Declarations: Celebrating the lost art of love letters

14 artists display non-conventional odes to love at Sanat Gallery

Our Correspondent February 15, 2017
As many as 14 artists exhibited their work at Sanat Gallery Tuesday evening at an exhibition, ‘Love Letters’, and shared their thoughts on writing love letters. PHOTOS: COURTESY SANAT GALLERY

KARACHI: People have forgotten the artistry behind composing a love letter.

They have forgotten the joy of reading and re-reading these letters now that pledges of love are made over text message or Whatsapp. The dignity that the letter held has been forgotten and people no longer cherish its impact or acknowledge its importance.

As many as 14 artists exhibited their work at Sanat Gallery Tuesday evening at an exhibition, titled 'Love Letters', and shared their thoughts on writing love letters. From recollections of Farezeh Syed's deceased grandmother and a small, old rug bearing the name of artist Mohsin Shafi to Inaam Zafar's tribute to the departed by collecting sand from their graves, all the works on display gave a new meaning to the word love.

Speaking at the event, Shafi said, "I have been trying to revive the idea of letters and letter writing." I was working on this idea awhile back as a means of exhibiting your true feelings through these letters, he said. "However, in this digital age we have lost the tendency to connect," he lamented. "That appeal has lost its way and we convey our feelings via emojis and in the long run our vocabulary has become weak."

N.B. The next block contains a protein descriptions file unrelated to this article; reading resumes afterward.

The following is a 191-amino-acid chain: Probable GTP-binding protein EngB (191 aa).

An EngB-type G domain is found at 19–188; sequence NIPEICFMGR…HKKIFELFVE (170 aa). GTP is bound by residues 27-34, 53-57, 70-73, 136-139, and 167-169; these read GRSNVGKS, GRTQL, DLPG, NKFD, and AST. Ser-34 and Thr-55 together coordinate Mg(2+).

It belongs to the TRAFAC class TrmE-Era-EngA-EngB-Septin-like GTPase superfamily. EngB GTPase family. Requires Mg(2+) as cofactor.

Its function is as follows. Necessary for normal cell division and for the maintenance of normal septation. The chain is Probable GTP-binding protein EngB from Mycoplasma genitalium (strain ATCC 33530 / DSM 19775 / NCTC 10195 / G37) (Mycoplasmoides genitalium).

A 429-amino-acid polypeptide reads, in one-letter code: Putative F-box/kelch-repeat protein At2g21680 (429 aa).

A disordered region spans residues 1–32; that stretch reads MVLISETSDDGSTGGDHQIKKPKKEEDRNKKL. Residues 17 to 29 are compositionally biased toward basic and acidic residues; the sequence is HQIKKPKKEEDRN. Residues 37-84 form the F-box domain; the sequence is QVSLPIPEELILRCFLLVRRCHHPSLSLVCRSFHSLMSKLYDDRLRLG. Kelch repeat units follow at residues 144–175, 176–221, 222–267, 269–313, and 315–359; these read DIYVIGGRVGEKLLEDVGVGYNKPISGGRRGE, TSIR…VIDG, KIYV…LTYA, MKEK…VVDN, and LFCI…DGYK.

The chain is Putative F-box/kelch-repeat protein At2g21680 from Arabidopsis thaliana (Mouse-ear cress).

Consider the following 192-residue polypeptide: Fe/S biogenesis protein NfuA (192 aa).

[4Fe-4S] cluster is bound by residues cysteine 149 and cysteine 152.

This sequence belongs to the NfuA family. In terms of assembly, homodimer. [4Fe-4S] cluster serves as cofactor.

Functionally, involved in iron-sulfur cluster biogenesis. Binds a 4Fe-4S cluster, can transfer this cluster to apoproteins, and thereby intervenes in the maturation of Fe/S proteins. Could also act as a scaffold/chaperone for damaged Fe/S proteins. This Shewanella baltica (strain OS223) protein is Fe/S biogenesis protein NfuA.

Giving it a sarcastic undertone, Shafi decided to hold the exhibition on Valentine's Day. "Valentine's Day is a concept new to Pakistan. About 10 years back it became a commercial activity, so I thought this exhibition was just right day to celebrate [the exhibition]," he said.

Hurmatul Ain, who pieced together a video installation, discussed her work and said, "It is a live performance".

There could be no better way to represent female artists cum writers' work than via male performers, she said.

Zafar's morbid outlook on life led to his sand gathering exercise from 100 graves and getting the right composition of the soil while bringing it on paper. His research led him to grave sites where, if you paid frequent visits to your loved one's graves and placed incense and rose petals, these two items would leave intensely coloured hues on the sand.

"These love letters, some in indirect format, show humans' love in different formats and ways," said Sanat Gallery owner Abid Merchant. "From letters and paintings to flowers and collectible items, everything is present here at this exhibit," he said.

Also present at the event was photographer Amean J, who said, "It is always nice to see a young fresher crowd pushing the boundary line."

The exhibition will continue at Sanat Gallery till February 23.

Published in The Express Tribune, February 15th, 2017.

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